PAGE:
Posted By: Don
2011-06-02 1:09 PM
An Uninvited Guest
Speak directly with the Audit Committee Chair about the meeting and executive session protocols.
Posted By: Paul
2011-06-02 11:48 AM
Advice for Bill
I suppose that Bill can send e-mail to the Audit committee chair and to ask about the genuine executive session with the reference to IA charter regarding the right of CAE to communicate directly and confidentially with the committee members (if this povision is in place). The same time it is possible to initiate the meeting with CFO with purpose to clarify the reason of his/her participation in the executive session. May be he/she is unhappy with the content and/or timing of reports obtained from IA regarding the financial topics recovered during the audits, so the better communication frame should be agreed. Kind regards, Anna
Posted By: Anna Mekh
2011-06-02 11:44 AM
About articule "An Uninvited Guest"
Bill should always be output to meet privately with the Audit Committee or the Board of Directors, if this privilege is prevented, Bill should speak frankly to the Audit Committee and forwarded to the Charter Committee (if any), the Internal Audit Charter, to international standards. In this Bill will have a basis to explain to the Committee's independent directors, the importance of meeting alone with the Committee without the presence of managers, to avoid impediments to the independence of the Internal Audit function. Bill siempre debe tener la salida de reunirse en privado con el Comité de Auditoría o con el Consejo de Directores, si esta prerrogativa se impide, Bill deberia hablar francamente con el Comité de Auditoría y remitirse al estatuto del comité (si lo hay), al estatuto de Auditoría Interna, a las normas internacionales. En esto Bill tendrá una base para explicar a los directores independientes del Comité, la importancia de reunirse a solas con el Comite sin la presencia de Gerentes, a fin de evitar impedimentos a la independencia de la función de Auditoría Interna.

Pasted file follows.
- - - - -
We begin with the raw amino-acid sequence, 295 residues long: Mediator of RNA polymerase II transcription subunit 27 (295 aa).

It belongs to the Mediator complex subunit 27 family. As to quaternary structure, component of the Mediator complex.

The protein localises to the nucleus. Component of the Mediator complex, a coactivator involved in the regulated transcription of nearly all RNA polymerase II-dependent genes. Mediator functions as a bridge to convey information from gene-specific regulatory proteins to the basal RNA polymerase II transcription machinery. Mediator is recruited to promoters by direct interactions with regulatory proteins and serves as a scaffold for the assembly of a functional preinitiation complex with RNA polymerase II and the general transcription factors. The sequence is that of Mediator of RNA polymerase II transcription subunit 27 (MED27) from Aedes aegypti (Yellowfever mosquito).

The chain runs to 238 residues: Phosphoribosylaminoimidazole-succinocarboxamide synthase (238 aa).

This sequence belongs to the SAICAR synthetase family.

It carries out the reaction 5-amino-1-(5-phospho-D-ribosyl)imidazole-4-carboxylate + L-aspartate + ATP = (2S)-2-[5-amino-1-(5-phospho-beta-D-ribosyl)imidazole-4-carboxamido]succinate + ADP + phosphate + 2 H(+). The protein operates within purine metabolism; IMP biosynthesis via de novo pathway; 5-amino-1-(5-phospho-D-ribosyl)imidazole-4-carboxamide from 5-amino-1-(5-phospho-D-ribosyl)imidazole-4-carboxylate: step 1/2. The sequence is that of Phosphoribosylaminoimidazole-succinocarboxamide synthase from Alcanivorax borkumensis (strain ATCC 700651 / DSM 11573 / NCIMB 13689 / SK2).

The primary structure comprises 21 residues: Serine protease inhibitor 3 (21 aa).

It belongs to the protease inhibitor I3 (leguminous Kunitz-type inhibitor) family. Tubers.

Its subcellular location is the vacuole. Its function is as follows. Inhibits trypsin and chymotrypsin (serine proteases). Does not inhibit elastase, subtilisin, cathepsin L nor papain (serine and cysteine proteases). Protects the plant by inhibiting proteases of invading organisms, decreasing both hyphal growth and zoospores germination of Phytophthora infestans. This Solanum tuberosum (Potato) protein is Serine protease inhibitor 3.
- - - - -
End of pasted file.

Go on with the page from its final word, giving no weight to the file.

Posted By: Wilfredo Mancia
2011-06-02 11:40 AM